I breastfed my first until she self weaned at 4.5 y/o. She's not clingy, not shy, she's very outgoing, stellar academic, a leader (bordering on bossy) and is everyone's friend. I didn't pump much with her, I had a hard time getting breastfeeding going and had to return to work at her 6 week mark... but she refused bottles of formula and would wait for me to come by on my lunch breaks and at pick up to eat... nursed on demand while I was with her.

2nd baby (8/8/2011) went right to NICU, was force fed formula and breastmilk - I pumped like a fiend to ensure he got as little of the formula as possible and once he returned home after 10 days - has been formula free since. I do pump for him, because my job as a Nurse I don't usually GET a lunch break nor can it be scheduled. So I pump so he can eat that when with a caretaker.

Here is a website that tells you the ingredients of both formula and breastmilk.

6 moms found this helpful


answers from Pittsburgh on's possible.

Look, here's my short and sweet take on it:
You need to feed your baby.
How you do that is your choice.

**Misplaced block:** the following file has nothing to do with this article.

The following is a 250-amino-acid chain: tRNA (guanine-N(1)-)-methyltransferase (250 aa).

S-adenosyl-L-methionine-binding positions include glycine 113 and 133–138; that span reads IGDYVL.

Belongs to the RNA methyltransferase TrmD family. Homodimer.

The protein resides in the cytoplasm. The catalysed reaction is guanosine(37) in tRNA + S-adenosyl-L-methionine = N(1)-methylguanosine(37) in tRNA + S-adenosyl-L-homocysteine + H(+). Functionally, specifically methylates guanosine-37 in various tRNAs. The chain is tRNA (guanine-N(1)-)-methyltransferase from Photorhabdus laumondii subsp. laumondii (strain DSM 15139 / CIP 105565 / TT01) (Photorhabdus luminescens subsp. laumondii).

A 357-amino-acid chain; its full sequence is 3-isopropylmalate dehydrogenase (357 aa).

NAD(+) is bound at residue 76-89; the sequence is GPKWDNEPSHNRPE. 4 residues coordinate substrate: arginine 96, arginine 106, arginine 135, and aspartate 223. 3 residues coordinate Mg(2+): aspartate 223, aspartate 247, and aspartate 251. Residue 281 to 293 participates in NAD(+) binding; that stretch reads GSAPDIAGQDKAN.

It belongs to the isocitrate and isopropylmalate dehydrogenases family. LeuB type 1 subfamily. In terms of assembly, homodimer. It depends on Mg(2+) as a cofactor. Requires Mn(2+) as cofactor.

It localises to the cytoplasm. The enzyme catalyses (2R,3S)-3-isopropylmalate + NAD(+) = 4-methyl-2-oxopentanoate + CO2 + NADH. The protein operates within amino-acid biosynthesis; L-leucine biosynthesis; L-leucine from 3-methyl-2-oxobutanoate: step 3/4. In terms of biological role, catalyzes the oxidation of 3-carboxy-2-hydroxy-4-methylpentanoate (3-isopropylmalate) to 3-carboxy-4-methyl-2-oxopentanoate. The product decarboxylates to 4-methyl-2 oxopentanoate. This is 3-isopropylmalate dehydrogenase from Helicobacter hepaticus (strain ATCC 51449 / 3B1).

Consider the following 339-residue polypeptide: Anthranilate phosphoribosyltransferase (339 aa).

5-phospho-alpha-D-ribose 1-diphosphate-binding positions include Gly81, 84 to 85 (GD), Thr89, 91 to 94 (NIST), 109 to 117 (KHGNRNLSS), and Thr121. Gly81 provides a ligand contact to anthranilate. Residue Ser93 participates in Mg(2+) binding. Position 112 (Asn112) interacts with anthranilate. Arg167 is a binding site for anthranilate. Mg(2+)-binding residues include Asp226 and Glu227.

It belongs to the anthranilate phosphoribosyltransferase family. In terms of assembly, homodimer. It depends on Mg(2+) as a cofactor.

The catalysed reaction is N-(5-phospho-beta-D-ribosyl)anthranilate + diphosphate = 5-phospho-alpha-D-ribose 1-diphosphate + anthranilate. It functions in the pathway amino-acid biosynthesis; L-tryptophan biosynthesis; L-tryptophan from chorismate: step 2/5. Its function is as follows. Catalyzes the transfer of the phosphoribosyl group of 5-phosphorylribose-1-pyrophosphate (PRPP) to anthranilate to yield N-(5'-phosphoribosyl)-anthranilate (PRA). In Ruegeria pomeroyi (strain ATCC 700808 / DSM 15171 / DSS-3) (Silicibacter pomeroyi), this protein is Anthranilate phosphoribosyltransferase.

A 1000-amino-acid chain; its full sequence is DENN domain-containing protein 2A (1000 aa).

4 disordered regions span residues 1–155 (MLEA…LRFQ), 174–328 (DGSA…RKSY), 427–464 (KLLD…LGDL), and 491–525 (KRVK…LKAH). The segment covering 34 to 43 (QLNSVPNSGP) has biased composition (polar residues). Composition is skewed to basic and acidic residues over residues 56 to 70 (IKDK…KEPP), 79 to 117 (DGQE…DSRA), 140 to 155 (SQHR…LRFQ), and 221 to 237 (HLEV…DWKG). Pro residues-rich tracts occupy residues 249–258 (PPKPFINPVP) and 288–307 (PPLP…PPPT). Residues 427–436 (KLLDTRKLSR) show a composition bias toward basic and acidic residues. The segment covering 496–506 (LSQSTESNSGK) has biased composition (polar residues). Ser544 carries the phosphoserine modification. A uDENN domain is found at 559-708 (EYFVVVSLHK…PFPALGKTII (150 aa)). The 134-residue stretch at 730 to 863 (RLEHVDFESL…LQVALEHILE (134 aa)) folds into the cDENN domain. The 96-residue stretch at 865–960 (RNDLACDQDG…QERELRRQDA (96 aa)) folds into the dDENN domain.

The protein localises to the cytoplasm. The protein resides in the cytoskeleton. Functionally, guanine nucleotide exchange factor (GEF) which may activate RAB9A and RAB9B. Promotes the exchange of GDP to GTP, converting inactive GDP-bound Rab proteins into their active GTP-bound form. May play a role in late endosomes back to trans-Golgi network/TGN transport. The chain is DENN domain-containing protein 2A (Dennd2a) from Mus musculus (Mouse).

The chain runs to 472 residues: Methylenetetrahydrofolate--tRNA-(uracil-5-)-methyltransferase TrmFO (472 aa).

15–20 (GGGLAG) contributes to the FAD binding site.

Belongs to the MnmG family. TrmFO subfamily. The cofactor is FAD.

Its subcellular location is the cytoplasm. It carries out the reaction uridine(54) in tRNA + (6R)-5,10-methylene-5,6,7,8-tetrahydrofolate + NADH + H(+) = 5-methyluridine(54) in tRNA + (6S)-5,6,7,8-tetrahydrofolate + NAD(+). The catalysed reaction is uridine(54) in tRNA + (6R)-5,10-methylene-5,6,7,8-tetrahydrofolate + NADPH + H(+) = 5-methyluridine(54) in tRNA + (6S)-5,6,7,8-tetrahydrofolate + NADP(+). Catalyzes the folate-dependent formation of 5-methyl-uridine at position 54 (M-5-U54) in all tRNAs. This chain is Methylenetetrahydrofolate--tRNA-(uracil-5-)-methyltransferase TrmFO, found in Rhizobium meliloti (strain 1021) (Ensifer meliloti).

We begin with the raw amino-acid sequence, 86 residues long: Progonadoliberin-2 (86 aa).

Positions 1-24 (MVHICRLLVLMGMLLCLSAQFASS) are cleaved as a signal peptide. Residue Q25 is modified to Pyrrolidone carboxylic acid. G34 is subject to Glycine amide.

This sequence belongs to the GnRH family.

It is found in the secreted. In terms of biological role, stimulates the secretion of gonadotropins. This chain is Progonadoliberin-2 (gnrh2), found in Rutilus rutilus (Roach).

Do what you decide for your own reasons.
You don't need anyone's permission to do what you feel is right.
What's right for someone else could be wrong for you.
Formula is not poison, as many will imply.
Breast milk will not cure cancer or ensure baby's Mensa status, as some will imply.

If you do not BF, or you do then stop, your milk will dry up.

6 moms found this helpful


answers from Portland on

You have some good questions. I'll take your last one first: yes, it's possible to nurse until three or longer. It's not for everyone, mind you, but it is possible.

Breastmilk has lots of good things in it for baby. Along with the mother's immunities, which are passed through the milk to help protect baby, the chemical changes that occur within the mother as she nurses help her to relax and bond with baby. That said, there are plenty of moms who bottle feed who are also very bonded with their babies. Breastfeeding passes along great nutrition (better than formula, IMO) and many babies tolerate their mother's milk very well. (But, then again, there are some that don't...)